The Thebans panicked when they saw the Macedonian army outside their city. Athens did not wait until Alexander made his way to Attica before doing the same. Their panic began when they learnt that he had passed into Boeotia. Alarmed by the speed of Alexander’s advance, Athens brought all her property into the city and made plans to rebuild the city walls. Recognising her limited ability to resist, Alexander, however, the city sent envoys to Alexander to beg his forgiveness ‘for [the] tardy recognition of his leadership’.
One member of the party sent to Alexander was none other than Demosthenes. Like Attalus, though, he got cold feet and at Cithaeron turned back for home. If there is uncertainty as to why Attalus decided against challenging Alexander, there can be no doubt regarding Demosthenes volte face. It was written in all his screeds against Alexander and Philip II. There was another reason, too: Diodorus says that the orator had ‘received large sums of money’ from Darius III. He, of course, would not be happy if he heard that Demosthenes had made peace with the Macedonian king.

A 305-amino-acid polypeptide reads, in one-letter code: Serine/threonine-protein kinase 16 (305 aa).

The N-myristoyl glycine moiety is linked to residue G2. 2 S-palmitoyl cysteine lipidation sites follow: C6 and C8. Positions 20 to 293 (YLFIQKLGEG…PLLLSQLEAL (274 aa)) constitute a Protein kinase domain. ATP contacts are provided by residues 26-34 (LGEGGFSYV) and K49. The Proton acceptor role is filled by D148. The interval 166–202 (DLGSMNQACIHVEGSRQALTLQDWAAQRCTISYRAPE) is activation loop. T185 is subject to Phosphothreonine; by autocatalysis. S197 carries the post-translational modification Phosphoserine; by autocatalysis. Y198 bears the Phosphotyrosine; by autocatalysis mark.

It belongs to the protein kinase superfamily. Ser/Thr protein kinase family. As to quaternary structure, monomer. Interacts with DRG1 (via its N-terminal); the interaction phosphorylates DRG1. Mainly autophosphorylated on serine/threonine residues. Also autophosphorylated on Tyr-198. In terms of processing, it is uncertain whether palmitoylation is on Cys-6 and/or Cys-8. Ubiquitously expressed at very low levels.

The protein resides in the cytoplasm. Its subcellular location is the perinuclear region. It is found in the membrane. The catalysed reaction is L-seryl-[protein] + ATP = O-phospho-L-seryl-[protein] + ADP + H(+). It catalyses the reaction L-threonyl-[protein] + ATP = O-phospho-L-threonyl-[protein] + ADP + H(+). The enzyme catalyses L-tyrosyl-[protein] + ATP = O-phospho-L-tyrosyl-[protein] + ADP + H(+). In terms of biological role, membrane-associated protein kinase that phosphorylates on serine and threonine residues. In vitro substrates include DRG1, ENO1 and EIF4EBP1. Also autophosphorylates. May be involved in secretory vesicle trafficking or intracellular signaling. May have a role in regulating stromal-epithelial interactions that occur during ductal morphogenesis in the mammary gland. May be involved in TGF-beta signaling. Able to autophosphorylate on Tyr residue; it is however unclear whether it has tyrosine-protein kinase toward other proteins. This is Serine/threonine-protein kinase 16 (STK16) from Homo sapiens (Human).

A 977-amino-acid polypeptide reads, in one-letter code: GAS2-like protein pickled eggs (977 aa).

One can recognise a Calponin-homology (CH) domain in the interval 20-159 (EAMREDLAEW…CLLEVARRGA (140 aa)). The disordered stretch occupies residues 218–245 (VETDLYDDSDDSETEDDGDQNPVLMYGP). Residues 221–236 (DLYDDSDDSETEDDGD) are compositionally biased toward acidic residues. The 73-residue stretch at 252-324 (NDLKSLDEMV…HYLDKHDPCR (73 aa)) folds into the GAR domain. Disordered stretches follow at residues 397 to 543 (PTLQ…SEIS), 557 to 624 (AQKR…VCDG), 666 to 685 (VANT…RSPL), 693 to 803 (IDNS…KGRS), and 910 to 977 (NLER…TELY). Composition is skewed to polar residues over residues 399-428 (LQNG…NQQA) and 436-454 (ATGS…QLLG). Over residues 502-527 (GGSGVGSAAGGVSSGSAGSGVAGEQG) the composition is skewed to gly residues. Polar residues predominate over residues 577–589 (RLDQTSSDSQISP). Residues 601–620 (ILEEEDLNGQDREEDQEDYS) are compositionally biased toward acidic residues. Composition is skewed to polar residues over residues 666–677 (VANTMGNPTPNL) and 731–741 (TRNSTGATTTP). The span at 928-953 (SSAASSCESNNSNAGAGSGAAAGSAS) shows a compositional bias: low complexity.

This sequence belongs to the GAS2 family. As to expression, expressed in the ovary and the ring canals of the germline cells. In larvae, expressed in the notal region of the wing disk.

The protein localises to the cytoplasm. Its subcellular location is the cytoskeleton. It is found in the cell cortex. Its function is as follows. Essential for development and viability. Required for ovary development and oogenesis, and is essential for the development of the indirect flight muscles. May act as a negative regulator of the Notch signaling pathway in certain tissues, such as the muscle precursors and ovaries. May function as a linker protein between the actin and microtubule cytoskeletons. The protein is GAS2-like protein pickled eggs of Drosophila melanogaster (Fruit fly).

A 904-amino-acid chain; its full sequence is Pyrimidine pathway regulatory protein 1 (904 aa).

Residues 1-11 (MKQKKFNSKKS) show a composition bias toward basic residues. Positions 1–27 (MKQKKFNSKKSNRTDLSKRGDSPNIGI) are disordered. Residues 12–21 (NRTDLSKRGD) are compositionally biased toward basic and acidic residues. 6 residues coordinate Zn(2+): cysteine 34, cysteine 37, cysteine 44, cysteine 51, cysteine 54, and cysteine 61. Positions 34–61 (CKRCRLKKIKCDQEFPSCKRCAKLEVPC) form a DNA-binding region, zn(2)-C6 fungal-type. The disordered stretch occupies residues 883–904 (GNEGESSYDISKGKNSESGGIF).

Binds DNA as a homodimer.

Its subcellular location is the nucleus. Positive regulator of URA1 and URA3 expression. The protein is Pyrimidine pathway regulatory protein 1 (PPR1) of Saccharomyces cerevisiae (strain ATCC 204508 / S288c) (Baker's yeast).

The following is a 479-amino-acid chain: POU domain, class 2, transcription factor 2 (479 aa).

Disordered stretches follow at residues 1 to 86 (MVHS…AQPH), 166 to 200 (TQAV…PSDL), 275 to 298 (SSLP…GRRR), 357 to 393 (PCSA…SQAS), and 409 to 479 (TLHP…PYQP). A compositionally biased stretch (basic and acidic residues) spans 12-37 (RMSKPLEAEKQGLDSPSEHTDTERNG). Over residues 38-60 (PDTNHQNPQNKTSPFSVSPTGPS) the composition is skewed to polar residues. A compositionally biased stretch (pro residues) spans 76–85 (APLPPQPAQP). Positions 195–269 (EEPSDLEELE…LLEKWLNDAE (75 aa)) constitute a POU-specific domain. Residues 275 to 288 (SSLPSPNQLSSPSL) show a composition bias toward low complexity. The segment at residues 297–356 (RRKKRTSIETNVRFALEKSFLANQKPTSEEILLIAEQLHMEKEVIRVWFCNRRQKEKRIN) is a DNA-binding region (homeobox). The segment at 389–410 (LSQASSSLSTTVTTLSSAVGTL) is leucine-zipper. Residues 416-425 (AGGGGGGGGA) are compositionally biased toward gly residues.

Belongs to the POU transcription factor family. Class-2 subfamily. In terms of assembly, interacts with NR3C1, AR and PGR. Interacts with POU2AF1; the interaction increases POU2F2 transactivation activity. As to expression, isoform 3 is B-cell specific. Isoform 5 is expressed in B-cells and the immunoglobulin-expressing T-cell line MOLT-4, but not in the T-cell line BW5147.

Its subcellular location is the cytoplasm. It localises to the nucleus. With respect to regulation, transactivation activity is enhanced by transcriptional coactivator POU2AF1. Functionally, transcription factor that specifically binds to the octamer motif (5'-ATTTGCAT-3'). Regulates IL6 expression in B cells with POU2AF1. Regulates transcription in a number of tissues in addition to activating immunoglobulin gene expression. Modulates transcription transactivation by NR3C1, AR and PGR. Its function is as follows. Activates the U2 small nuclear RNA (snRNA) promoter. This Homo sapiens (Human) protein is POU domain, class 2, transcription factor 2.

Having put the fear of himself into the Athenians, Alexander settled things amicably with the envoys. This allowed him to get on with the really important business of calling ‘a meeting at Corinth’ to ask the assembled Greeks to ask them to appoint him as their ‘general plenipotentiary’ and promise to join his war of revenge against Persia. This was done and he returned to Macedon.
Diplomacy is never something that I think about in relation to Alexander of Macedon but as his response to the Greek rejection of his authority shows, he knew how to charm and persuade just as much as he did to fight a battle. As I sit here writing these words, I still can’t quite believe that he did not have to resort to arms at least once during this period. Unfortunately for Thebes, he soon would, but even then, blood was only spilled after Alexander attempted to resolve the dispute diplomatically.
Something else that I never associate with Alexander is fear; Diodorus’ mention of it at the start of Chapter 3, therefore, is very notable. It reminds me that he – Alexander – did not always act quickly, either. While in Asia Minor, he vacillated a great deal over whether to confront Darius or build up his forces (Plutarch, 17).
Although it has been interesting to learn about the Greek response to Alexander’s accession, it pales next to the insight into the king’s emotional state at the start of his reign and in Asia Minor. The reason for this is obvious – it makes him a man, someone I can relate to, rather than simply The One Who Conquered All. To see Alexander as a man who tripped over from time-to-time doesn’t diminish his achievement but puts it into context and, I think, makes it all the more remarkable.
FOR SALE: A house between a rock and a hard place. Contact: Demosthenes
WANTED: A new Greek ‘pen friend’ for a Persian Great King. Prepared to Pay Handsomely
FOR SALE: A rusty sword. Contact: Any bored Macedonian soldier